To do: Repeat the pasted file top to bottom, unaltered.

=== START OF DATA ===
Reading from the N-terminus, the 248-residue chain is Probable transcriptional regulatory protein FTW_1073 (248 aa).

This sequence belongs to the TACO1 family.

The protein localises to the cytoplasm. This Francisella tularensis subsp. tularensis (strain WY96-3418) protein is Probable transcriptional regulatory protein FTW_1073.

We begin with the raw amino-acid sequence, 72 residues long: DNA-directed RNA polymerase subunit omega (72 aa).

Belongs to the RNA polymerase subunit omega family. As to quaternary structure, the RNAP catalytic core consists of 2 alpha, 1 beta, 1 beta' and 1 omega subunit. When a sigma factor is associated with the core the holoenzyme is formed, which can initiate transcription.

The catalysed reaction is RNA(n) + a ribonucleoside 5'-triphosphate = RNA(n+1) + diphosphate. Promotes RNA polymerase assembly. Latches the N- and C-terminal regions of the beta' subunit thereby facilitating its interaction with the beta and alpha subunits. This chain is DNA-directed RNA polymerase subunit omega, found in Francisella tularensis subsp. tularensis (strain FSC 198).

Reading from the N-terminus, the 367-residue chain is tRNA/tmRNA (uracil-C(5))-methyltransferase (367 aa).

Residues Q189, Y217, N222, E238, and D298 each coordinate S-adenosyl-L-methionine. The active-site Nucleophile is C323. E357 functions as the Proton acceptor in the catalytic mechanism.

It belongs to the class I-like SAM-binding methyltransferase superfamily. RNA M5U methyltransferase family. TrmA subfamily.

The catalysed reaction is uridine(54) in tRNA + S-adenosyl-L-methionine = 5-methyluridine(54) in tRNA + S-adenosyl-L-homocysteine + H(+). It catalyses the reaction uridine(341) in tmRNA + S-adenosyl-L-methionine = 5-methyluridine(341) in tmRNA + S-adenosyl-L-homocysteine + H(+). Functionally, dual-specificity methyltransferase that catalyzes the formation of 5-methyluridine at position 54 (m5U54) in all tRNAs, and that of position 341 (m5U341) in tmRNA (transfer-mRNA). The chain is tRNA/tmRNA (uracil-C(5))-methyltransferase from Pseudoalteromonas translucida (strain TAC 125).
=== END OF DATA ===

Reading from the N-terminus, the 248-residue chain is Probable transcriptional regulatory protein FTW_1073 (248 aa).

This sequence belongs to the TACO1 family.

The protein localises to the cytoplasm. This Francisella tularensis subsp. tularensis (strain WY96-3418) protein is Probable transcriptional regulatory protein FTW_1073.

We begin with the raw amino-acid sequence, 72 residues long: DNA-directed RNA polymerase subunit omega (72 aa).

Belongs to the RNA polymerase subunit omega family. As to quaternary structure, the RNAP catalytic core consists of 2 alpha, 1 beta, 1 beta' and 1 omega subunit. When a sigma factor is associated with the core the holoenzyme is formed, which can initiate transcription.

The catalysed reaction is RNA(n) + a ribonucleoside 5'-triphosphate = RNA(n+1) + diphosphate. Promotes RNA polymerase assembly. Latches the N- and C-terminal regions of the beta' subunit thereby facilitating its interaction with the beta and alpha subunits. This chain is DNA-directed RNA polymerase subunit omega, found in Francisella tularensis subsp. tularensis (strain FSC 198).

Reading from the N-terminus, the 367-residue chain is tRNA/tmRNA (uracil-C(5))-methyltransferase (367 aa).

Residues Q189, Y217, N222, E238, and D298 each coordinate S-adenosyl-L-methionine. The active-site Nucleophile is C323. E357 functions as the Proton acceptor in the catalytic mechanism.

It belongs to the class I-like SAM-binding methyltransferase superfamily. RNA M5U methyltransferase family. TrmA subfamily.

The catalysed reaction is uridine(54) in tRNA + S-adenosyl-L-methionine = 5-methyluridine(54) in tRNA + S-adenosyl-L-homocysteine + H(+). It catalyses the reaction uridine(341) in tmRNA + S-adenosyl-L-methionine = 5-methyluridine(341) in tmRNA + S-adenosyl-L-homocysteine + H(+). Functionally, dual-specificity methyltransferase that catalyzes the formation of 5-methyluridine at position 54 (m5U54) in all tRNAs, and that of position 341 (m5U341) in tmRNA (transfer-mRNA). The chain is tRNA/tmRNA (uracil-C(5))-methyltransferase from Pseudoalteromonas translucida (strain TAC 125).